I was right. I downloaded it and I like it. Some of the colors are a little bit too bubblegum for me but overall I am enjoying the change (I’m working on a post that highlights my favorite changes).

At my house I am always the guinea pig for new technology. Any big updates happen to my Mac or my iOS device first. The one thing I have to avoid is doing anything to my wife’s tech devices that would cause her to suddenly notice that she is using a modern tech device.  She must USE the iPhone, but she must not SEE the iPhone (if she could be a luddite, she would).  It’s very important that I not disrupt this very sensitive ecosystem, so I’m over-the-top cautious about updates on her devices.

The word “disruption” does not even come close to what I did next. Try “APOCALYPSE.”  Now we are getting close.

After three days with iOS 7 on my iPhone 5, I felt confident that she would enjoy the new operating system on her iPhone 4S, mostly because of the quick access to essential system settings that the Control Center provides. That was the main thing that I thought she would enjoy. And I was right: Brightness controls were right there at her fingertips, along with Bluetooth and Do Not Disturb mode. I was so happy!  Technology was really starting to get out-of-the-way.

And then without warning, it ran over her like a Mack truck hits a darting squirrel.

Only after I ran the update did I notice the heavy activity on Apple’s support forums.  I knew this was trouble:  iPhone 4S users are having serious trouble with their battery after they install iOS 7.

For an entire day the battery meter said she was at 1%. The phone lasted all day so I thought the only problem here is that the system isn’t reading the battery life properly. A simple x.x.x update from Apple should correct this. But then her phone completely ran out of juice and that was the last we heard from her.

INITIATE: worst-case scenario protocol. My wife would have to take her own phone into the Apple store 10 days after her warranty had expired and tell them that she would not leave without an iPhone that was functional.

Apple Store  skullcrossbones

Normally I would handle a situation like this myself. There’s no need for her to drag our kids into the mall just to get an iPhone replaced. But she was angry, and wanted justice.

“My iPhone worked perfectly, and then I did what Apple told me to do: I tapped ‘Update’ after I was prompted. There is no reason I shouldn’t get a repair or a replacement in this situation! Apple bricked my phone!”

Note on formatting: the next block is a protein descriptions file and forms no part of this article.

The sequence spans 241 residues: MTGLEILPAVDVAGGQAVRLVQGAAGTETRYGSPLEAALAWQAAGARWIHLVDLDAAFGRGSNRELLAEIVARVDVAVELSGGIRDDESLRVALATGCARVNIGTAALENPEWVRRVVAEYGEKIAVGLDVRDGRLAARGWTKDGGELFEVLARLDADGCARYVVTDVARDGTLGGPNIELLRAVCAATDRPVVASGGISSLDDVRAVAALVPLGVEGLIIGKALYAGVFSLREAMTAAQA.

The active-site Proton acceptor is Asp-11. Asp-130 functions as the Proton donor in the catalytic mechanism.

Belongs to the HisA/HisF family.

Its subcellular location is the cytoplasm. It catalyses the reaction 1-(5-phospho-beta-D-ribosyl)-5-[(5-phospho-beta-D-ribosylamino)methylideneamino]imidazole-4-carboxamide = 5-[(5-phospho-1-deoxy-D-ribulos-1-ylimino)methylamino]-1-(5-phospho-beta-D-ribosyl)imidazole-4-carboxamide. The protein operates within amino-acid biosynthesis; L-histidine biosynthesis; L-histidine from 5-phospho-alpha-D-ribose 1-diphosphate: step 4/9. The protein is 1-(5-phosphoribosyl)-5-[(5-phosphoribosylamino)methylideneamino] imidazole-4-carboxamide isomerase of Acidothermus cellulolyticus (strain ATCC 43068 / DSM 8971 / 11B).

At this point, I could only pray that the Apple associate didn’t offer her the option to purchase another iPhone. If that happened, I was pretty sure that her head would literally explode all over the kids who would certainly be playing on the iPads nearby.

Fortunately, I can summarize the end of the story in one sentence:


I was able to meet her at the Apple Store and join the conversation. By this time, her fiery determination had fizzled. She waited and waited while they made multiple attempts, probably using tiny defibrillator paddles, to resurrect her iPhone.  After 90 minutes, she just wanted to get out of there.*

My conversation with the abundantly helpful associate was fairly short: “Hi, my name is Jason. Apple blew up my wife’s phone, and I’m gonna need a replacement if you can’t fix it.”

The associate retrieved the manager, told him the situation, and then I heard best response I’ve heard from a supervisor in a situation like this:

“[To the team member who was helping me] What do you think we should do?”

“I think we should replace the phone.”

“Ok, then, let’s do it.”

Within 10 minutes, we walked out with a new iPhone 4S running the most recent version of iOS 6.

You can guess her response when I offered to upgrade it to iOS 7. Just think like a old sailor and start cussing.


* The 90-minute wait was only because she showed up very early for her Genius Bar appointment.  They were actually only 15 minutes behind the time she had scheduled. 

How Do I Create a Screenshot on the Mac?

There are a few ways to create screenshots on your Mac. Here is what I cover in this video:

Command-Shift-3: Take a screenshot of the screen, and save it as a file on the desktop

Command-Shift-4, then select an area: Take a screenshot of an area and save it as a file on the desktop

Command-Shift-4, then space, then click a window: Take a screenshot of a window and save it as a file on the desktop

Command-Control-Shift-3: Take a screenshot of the screen, and save it to the clipboard

Command-Control-Shift-4, then select an area: Take a screenshot of an area and save it to the clipboard

Command-Control-Shift-4, then space, then click a window: Take a screenshot of a window and save it to the clipboard